Gut microbiota transplantation may prevent development of diabetes and fatty liver disease

April 19, 2012

Exciting new data presented today at the International Liver Congress 2012 shows the gut microbiota's causal role in the development of diabetes and non-alcoholic fatty liver disease (NAFLD), independent of obesity.(1) Though an early stage animal model, the French study highlights the possibility of preventing diabetes and NAFLD with gut microbiota transplantation – the engrafting of new microbiota, usually through administering faecal material from a healthy donor into the colon of a diseased recipient.(2)

In the 16 week study, two groups of germ free mice received gut microbiota transplants; one set from donor mice displaying symptoms of insulin resistance and liver steatosis (responders), the other from normal mice (non responders). The donor mice were selected due to their response to being fed a high fat diet.

The germ free group that received microbiota from symptomatic mice (responder receivers - RR) showed higher levels of fat concentration in the liver as well as being insulin resistant. The germ free group that received microbiota from healthy mice (non-responder-receivers – NRR) maintained normal glucose levels and sensitivity to insulin.

EASL Scientific Committee Member Dr Frank Lammert said: "The factors leading to Non-Alcoholic (NAFLD) are poorly understood, but it is known that NAFLD and Type 2 diabetes are characterised, respectively, by liver inflammation and metabolic disorders like insulin resistance."

"This study shows that different microbiota cause different metabolic responses in animals. By implanting microbiota from healthy mice, the study authors prevented the development of liver inflammation and insulin resistance, both indications of liver disease and . Thus, gut microbiota transplants could have a therapeutic role in the development of these diseases."

The RR mice also showed lower levels of microorganisms than usually found in the healthy gut. Lachnospiraceae was identified as the species most important in developing fatty and insulin resistance.

At present, the intestinal microbiota is considered to constitute a "microbial organ": one that has pivotal roles in the body's metabolism as well as immune function. Therefore transplantation aims to restore gut functionality and re-establish a certain state of intestinal flora.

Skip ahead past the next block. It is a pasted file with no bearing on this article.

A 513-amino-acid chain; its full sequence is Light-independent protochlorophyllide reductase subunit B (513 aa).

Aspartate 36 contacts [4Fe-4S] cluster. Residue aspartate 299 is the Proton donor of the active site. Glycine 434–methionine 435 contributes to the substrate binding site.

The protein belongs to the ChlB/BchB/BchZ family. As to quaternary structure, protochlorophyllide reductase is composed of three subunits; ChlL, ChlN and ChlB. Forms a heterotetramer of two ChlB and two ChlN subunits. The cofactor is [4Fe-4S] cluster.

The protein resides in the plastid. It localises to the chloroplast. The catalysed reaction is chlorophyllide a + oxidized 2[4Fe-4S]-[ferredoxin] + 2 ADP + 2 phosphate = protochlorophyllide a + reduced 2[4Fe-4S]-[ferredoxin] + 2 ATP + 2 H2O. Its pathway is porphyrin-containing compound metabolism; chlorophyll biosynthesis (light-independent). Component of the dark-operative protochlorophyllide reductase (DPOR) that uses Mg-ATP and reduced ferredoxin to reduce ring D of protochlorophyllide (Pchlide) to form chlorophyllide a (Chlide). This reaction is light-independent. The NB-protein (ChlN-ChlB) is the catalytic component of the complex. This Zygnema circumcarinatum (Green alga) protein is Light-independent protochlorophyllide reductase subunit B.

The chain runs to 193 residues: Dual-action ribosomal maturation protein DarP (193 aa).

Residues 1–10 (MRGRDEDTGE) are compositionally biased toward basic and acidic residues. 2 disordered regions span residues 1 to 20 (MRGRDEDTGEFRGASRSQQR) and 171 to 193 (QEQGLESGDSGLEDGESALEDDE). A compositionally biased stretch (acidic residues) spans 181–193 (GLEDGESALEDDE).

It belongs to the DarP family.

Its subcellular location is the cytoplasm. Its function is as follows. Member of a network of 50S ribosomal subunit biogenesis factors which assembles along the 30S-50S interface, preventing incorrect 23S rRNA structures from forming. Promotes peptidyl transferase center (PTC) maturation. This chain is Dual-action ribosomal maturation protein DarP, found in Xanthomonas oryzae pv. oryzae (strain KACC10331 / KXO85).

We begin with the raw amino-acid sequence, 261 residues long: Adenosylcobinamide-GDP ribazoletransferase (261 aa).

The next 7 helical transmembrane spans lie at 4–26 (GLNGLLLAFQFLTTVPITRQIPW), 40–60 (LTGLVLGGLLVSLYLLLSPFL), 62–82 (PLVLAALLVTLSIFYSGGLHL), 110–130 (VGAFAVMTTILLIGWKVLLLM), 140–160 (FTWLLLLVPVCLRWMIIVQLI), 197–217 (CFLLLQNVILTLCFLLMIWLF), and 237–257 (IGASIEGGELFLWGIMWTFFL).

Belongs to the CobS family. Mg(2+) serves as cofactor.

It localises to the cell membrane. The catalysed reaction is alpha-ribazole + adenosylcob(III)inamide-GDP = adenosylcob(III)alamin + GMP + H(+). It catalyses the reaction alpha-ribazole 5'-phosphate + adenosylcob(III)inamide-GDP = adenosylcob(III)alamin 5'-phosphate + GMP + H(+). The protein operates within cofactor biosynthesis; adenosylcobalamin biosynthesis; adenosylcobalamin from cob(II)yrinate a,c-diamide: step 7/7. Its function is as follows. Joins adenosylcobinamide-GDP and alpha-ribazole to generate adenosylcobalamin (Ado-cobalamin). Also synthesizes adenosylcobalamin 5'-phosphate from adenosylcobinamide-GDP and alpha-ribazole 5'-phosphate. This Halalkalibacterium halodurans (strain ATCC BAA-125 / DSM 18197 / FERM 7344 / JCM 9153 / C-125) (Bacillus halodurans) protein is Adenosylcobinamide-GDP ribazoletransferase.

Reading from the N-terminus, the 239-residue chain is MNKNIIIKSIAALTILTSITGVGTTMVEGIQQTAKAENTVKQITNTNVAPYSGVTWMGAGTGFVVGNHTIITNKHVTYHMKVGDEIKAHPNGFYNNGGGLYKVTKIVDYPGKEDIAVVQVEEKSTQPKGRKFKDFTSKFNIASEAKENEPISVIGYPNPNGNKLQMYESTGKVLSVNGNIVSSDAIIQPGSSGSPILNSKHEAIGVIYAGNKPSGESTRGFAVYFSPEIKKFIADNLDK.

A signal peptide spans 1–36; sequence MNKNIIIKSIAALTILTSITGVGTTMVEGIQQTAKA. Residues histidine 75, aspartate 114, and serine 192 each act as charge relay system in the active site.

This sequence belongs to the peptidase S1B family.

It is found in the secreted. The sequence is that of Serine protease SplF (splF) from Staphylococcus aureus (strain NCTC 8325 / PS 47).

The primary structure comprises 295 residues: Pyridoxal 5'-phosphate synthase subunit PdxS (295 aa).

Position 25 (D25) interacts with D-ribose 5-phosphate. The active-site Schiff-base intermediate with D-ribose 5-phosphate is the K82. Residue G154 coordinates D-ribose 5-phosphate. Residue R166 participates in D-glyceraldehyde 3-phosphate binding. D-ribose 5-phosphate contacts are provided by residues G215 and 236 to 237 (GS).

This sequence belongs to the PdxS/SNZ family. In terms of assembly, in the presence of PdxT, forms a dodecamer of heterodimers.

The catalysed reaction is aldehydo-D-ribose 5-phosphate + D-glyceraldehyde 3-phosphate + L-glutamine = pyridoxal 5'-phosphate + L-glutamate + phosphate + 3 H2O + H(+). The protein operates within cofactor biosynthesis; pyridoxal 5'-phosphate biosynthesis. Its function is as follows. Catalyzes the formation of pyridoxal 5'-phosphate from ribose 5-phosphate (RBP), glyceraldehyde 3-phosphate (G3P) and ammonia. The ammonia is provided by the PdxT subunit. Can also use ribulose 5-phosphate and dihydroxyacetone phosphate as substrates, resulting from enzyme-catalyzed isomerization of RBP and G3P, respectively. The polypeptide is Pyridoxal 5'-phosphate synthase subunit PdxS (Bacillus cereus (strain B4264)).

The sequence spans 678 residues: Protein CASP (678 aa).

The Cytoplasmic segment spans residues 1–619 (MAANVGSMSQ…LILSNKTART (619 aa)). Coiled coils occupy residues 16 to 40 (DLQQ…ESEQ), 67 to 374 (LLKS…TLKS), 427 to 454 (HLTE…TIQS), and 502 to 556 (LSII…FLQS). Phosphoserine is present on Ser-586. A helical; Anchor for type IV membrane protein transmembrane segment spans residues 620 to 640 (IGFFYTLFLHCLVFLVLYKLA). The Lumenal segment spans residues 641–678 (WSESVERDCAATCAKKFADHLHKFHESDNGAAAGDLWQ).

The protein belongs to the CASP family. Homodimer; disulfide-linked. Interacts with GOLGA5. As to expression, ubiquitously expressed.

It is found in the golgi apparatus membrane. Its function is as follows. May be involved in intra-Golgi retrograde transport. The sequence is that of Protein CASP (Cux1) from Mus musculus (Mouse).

More information: References:

1. Le Roy T et al. Gut microbiota transplantation demonstrates its causal role in the development of type 2 diabetes and fatty liver. Abstract presented at the International Liver Congress 2012

2. Khoruts A and Sadowsky MJ, Therapeutic transplantation of the distal gut microbiota. Mucosal Immunology 2011;4:4-7

Related Stories

Recommended for you

Zika virus stifles pregnant women's weakened immune system to harm baby, study finds

August 21, 2017
The Zika virus, linked to congenital birth defects and miscarriages, suppresses a pregnant woman's immune system, enabling the virus to spread and increasing the chances an unborn baby will be harmed, a Keck School of Medicine ...

Fatty liver can cause damage to other organs via crosstalk

August 21, 2017
Nonalcoholic fatty liver disease is increasingly common. Approximately every third adult in industrialized countries has a morbidly fatty liver. This not only increases the risk of chronic liver diseases such as liver cirrhosis ...

Novel approach to track HIV infection

August 18, 2017
Northwestern Medicine scientists have developed a novel method of tracking HIV infection, allowing the behavior of individual virions—infectious particles—to be connected to infectivity.

Faulty gene linked to obesity in adults

August 18, 2017
Groundbreaking new research linking obesity and metabolic dysfunction to a problem in the energy generators in cells has been published by researchers from the Harry Perkins Institute of Medical Research and The University ...

Two lung diseases killed 3.6 million in 2015: study

August 17, 2017
The two most common chronic lung diseases claimed 3.6 million lives worldwide in 2015, according to a tally published Thursday in The Lancet Respiratory Medicine.

New test differentiates between Lyme disease, similar illness

August 16, 2017
Lyme disease is the most commonly reported vector-borne illness in the United States. But it can be confused with similar conditions, including Southern Tick-Associated Rash Illness. A team of researchers led by Colorado ...

0 comments

Please sign in to add a comment. Registration is free, and takes less than a minute. Read more

Click here to reset your password.
Sign in to get notified via email when new comments are made.